Oklahoma will become the latest state to criminalize illegal immigration — if Gov. Stitt gets on board

The Biden administration has proven unwilling or at the very least unable to prevent
millions of illegal aliens from stealing into the United States. Facing the fallout of the federal government’s failure to effectively enforce immigration law and secure America’s borders, Republican lawmakers across the country have begun empowering their respective states to pick up the slack.

Oklahoma is poised to become the latest state to criminalize illegal immigration, assuming Gov. Kevin Stitt (R) does not ultimately side with Democrats and future waves of illegal aliens on the issue.

The bill

The state House passed House Bill 4156 last week in a 77-20 vote along party lines. The state Senate followed suit on Tuesday, approving the bill in a 39-8 vote. The bill is now headed to Gov. Stitt’s desk for ratification.

HB 4156 would have the Sooner State recognize that a person “commits an impermissible occupation if the person is an alien and willfully and without permission enters and remains in the State of Oklahoma without having first obtained legal authorization to enter the United States.”

An illegal alien convicted of committing an “impermissible occupation” is guilty of a misdemeanor punishable by imprisonment in the county jail for a period not exceeding one year and/or by a fine not exceeding $500. Additionally, an illegal alien convicted under the new law would be required to leave the state within 72 hours of his conviction or release from custody.

For repeat offenses, illegal aliens will be charged with felonies punishable by up to two years in prison and/or a heftier fine. Again, upon conviction or release — whichever comes first — unlawfully imported convicts will be sent packing.

The legislation stresses that the presence of illegal aliens inside Oklahoma “is a matter of statewide concern,” and as such, all local governments are to be barred from adopting sanctuary policies that conflict with HB 4156.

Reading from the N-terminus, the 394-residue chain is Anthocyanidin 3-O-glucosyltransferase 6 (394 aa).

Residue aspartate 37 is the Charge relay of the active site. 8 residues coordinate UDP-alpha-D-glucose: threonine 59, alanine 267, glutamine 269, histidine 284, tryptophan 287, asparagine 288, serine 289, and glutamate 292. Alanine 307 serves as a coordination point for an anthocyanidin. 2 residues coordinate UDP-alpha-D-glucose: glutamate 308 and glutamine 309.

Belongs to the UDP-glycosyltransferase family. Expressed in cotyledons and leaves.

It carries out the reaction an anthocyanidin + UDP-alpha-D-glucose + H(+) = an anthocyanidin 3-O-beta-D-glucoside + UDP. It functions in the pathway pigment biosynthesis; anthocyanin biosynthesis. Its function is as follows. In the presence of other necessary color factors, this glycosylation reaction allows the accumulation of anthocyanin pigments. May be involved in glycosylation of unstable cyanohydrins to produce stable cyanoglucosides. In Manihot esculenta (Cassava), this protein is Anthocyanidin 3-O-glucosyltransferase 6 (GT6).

Gov. Stitt told Public Radio Tulsa last week, “President Biden is not using the tools in his belt to secure the southern border. So, yes, states are stepping up to say we’re going to make it very difficult to come here illegally, not follow our rules.”

“I’m not going to make a decision right now whether I’ll sign it or not,” Stitt said, days ahead of the state Senate’s successful vote on HB 4156. “There’s too many variables on what’s in the bill. Our team, we’ll look at it, and we’ll review that.”

The framing

Republican state Sen. Tom Woods
said in a statement, “I am proud to have taken this vote that will better protect Oklahomans and crack down on illegal immigration in our state.”

“The failed border policies by the federal government have made it necessary for states to take the law into their own hands and craft policies to ensure we know who is coming here and eliminate criminal organizations,” continued Woods. “The influx of illegal immigration has created a dire situation, and we are seeing an increased amount of illegal marijuana grows, drugs, and organized criminal activity that needs to be eradicated. This bill will give law enforcement the tools necessary to deport criminals.”